-- a surreal perception of the world by Soviet citizens, their inability to
distinguish lies from the truth -- a phenomenon studied by the Soviet
philosopher Merab Mamardashvili.  Women's images were an integral part of this
new mythology; an entire gallery of heroines of different ages and
progressions was created, which appeared in the periodicals next to the
portraits of real women, immediately lending them the traits of mythological
characters.  Tractor-driver Pasha Angelina, the pilot Marina Raskova, the
partizan Zoya Kosmodemianskaya were known to everybody in the land.  A typical
woman of the Stalin period was completely devoid of any playfulness or
coquetry, which were declared to be harmful bourgeois influences, let alone
sexuality.  Of all feminine manifestations, only motherly love in moderate
quantities was tolerated; women actively mastered men's skills, acquired
education and took part in public life, joining the Komsomol and later the
Communist party.  This new type of woman, unknown in pre-revolutionary Russian
journalism, prevailed throughout the Stalin period and took firm root in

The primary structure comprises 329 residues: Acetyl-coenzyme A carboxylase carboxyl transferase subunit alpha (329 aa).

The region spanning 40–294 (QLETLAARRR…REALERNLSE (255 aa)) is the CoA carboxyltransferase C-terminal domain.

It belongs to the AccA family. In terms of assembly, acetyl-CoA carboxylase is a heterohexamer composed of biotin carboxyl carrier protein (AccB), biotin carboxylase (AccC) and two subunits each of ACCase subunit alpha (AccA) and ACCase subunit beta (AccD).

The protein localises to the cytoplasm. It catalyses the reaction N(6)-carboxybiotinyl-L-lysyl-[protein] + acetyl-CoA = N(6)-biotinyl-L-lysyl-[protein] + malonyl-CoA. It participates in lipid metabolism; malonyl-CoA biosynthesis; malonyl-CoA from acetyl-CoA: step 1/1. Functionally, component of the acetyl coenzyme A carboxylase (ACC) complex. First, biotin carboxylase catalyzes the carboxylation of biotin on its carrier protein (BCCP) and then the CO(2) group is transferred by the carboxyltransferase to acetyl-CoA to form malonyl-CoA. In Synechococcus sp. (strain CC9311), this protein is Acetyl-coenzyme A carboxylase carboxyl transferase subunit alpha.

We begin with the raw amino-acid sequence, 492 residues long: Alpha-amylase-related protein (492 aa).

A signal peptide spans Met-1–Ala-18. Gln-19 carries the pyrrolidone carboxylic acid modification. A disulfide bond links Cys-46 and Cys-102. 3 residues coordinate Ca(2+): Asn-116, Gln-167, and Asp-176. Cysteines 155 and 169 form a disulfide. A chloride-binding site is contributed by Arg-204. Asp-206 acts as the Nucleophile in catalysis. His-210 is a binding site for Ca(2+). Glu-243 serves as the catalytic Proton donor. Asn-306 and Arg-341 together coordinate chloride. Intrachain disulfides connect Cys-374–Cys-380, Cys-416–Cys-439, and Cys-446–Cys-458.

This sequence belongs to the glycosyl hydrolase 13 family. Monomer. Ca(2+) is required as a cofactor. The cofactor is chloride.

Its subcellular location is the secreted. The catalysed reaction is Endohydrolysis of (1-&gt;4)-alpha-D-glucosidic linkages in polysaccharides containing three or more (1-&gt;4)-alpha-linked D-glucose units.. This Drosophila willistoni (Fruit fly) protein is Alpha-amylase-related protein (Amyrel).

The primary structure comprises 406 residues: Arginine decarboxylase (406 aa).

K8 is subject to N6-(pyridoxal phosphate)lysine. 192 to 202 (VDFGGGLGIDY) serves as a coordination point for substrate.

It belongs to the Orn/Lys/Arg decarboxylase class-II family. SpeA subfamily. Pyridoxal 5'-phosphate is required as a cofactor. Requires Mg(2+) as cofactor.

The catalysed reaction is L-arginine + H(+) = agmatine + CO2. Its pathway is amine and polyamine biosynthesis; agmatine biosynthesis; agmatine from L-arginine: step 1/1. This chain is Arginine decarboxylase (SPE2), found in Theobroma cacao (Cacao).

people's consciousness.  Of course, this stereotype had nothing in common with
Russian women's real life that was full of hardships.  After Stalin's death,
during the Krushchev's "thaw", the situation changed, and journalism, as well
as public consciousness, ceased to be so monolithic; new notions about life
and human beings took root in liberal thinking, new magazines appeared in the
1960s, which launched long polemical debates.  Liberal intellectuals, striving
for change, put forward two alternatives to orthodox socialist propaganda: 
democratic one, which followed a Western model, and a "nationalist" one, that
idealised the patriarchal Russian past.  Polemical discussions in periodicals
seemed to deal exclusively with cultural and literary issues, but in essence
they dealt with the contemporary political situation in Russia.  The authors
of the "Western-oriented" magazines and newspapers such as Yunost and the
Literary Gazette argued with the "nationalists" from Our Contemporary,
Molodaya Gvardia and Literary Russia.  It is revealing to note that both
trends had their own female images, which were widely discussed.  "Westerners"
put forward a bourgeois ideal -- a lovely girlfriend, deliberately indifferent
to politics and public life, in contrast to the official "political" woman;
their heroine was interested in men, sex, clothes, was dependent on men in all
respects, in other words, she was a "private" woman.  "Russophiles" took as
their ideal the Russian peasant woman of former centuries, who lived according
to the laws of Nature, in keeping with traditional patriarchal ideas, of which
she was the main vehicle, according to the views of those who created this
image.  It is also revealing to note that both of these "alternatives" on
offer created hypothetical female images, proceeding not from real women